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March 11 & April 22, 2019

Film by Design. Bauhaus and the Moving Image

In conjunction with the Bauhaus Centennial, this film series will reconstruct how members of the Bauhaus—one of the most progressive art, architecture and design schools in the early 20th century—actively engaged with moving images between the years 1919 and 1933. It explores a vibrant field of experimentation with a medium that has long remained marginal in the accounts of the Bauhaus by tracing how artists, architects, designers, weavers, typographers and photographers turned to film both as a new mode of artistic expression and as a tool of design: film sketches, abstract animations, cinematic form sequences, and colored lightplays emerged at the Bauhaus alongside new attempts to create an architectural film—or what Walter Gropius often referred to as “Bauhaus film”—that would capture the new architecture through the medium of moving images. Further fostering the school’s multi-faceted engagement with film, Bauhäusler simultaneously began to experiment with celluloid strips as a light, elastic and flexible material for design studies in the preliminary course; they incorporated sheets of celluloid in photocollages, costume designs and furniture coatings; and made frequent use of filmstrips for posters, flyers, book covers and other objects within their visionary advertising and exhibition designs.

Conceived as a five-part film series in collaboration with the exhibition The Bauhaus and Harvard at the Harvard Art Museums, the two programs presented will shed light on some of the most overlooked aspects within the Bauhaus’ wide-ranging engagement with film. The first focuses on pieces by female Bauhäusler and women artists who worked in the immediate Bauhaus circles. It traces a significant shift from their largely uncredited animation work for well-known avant-garde filmmakers in the mid-1920s to their active part in shaping a socio-critical architectural cinema in the early 1930s. The second program moves beyond the Bauhaus years and presents a spectrum of films by former Bauhäusler and students at the School of Design in Chicago (formerly known as the New Bauhaus, founded by László Moholy-Nagy). Ranging from cinematic studies of nature’s forms, abstract animations and visual music experiments to a playful documentary of student work at the School of Design, this program elucidates how film experiments in the post-Bauhaus years remained closely tied to the Bauhaus’ ongoing pursuit of new forms of art, architecture and design.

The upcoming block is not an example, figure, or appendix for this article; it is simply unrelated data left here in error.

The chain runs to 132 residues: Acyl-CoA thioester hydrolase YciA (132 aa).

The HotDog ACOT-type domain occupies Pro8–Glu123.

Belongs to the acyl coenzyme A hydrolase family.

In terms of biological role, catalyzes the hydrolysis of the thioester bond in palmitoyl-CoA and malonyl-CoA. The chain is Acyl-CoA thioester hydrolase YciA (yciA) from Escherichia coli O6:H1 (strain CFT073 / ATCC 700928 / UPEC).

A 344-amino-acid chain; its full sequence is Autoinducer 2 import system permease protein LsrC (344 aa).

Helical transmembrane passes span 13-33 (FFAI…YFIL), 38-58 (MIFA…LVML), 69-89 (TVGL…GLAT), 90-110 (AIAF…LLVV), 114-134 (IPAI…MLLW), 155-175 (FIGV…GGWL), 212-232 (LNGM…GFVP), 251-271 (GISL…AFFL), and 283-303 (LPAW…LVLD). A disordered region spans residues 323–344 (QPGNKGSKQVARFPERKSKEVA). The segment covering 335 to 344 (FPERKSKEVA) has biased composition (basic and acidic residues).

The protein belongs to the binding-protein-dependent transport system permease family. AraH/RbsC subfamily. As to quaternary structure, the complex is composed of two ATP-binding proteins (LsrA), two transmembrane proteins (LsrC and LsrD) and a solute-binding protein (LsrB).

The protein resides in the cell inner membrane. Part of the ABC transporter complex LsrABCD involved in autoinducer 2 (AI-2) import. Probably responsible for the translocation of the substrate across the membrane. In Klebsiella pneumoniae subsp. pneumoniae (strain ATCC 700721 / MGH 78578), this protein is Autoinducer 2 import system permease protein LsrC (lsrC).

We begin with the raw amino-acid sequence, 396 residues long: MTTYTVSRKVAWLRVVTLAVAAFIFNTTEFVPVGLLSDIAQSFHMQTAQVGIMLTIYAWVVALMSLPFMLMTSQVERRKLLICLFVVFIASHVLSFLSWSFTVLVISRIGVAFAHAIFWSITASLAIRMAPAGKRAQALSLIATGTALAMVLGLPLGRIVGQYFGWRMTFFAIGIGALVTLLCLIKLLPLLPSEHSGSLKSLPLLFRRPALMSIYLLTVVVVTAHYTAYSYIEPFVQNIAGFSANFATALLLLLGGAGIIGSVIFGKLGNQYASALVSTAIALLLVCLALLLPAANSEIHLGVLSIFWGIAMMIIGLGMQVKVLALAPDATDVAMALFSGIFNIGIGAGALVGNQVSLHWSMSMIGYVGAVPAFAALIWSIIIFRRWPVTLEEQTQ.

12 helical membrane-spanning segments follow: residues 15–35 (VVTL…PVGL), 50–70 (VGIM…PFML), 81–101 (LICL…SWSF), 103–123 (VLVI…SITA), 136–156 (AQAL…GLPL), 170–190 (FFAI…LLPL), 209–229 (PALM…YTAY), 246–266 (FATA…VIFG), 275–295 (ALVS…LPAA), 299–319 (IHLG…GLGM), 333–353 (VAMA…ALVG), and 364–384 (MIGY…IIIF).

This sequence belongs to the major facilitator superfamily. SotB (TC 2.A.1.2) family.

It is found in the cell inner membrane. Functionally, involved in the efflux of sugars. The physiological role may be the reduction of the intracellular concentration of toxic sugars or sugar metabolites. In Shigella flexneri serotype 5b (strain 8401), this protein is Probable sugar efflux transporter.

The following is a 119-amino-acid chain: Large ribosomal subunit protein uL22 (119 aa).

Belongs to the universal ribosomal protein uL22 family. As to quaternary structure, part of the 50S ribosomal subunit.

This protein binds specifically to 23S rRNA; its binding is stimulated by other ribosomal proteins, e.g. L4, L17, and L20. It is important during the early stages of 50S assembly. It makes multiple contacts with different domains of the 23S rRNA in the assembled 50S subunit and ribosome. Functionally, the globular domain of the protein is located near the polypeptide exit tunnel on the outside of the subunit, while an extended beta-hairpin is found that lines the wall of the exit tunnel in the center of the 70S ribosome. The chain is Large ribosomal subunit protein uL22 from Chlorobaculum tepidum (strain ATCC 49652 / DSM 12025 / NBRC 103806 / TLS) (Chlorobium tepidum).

Providing a background for these (post-)Bauhaus film experiments, the three programs presented at the Harvard Art Museums reconstruct three crucial “film years” at the Bauhaus—the Bauhaus Week in Weimar in 1923, the Dessau Inauguration in 1926 and the Bauhaus’ Metal Party in 1929. Each of these programs offers a panorama of films that were projected at these pivotal events or made at the Bauhaus at that time. They show how Bauhäusler’s fascination with film went far beyond the realm of abstract animations and architectural films by including scientific films, time-lapse experiments, movement studies and advertising films, which posit film as a pivotal medium for the study of the transformation of form at the Bauhaus. – Laura Frahm, Associate Professor of Visual and Environmental Studies

Before each screening, guests are invited to visit the Bauhaus and Harvard exhibition at the Harvard Art Museums from 6–7pm. Please enter the museums via the entrance on Quincy Street.

The other film programs in the series take place at the Harvard Art Museums’ Menschel Hall, Lower Level at 6pm: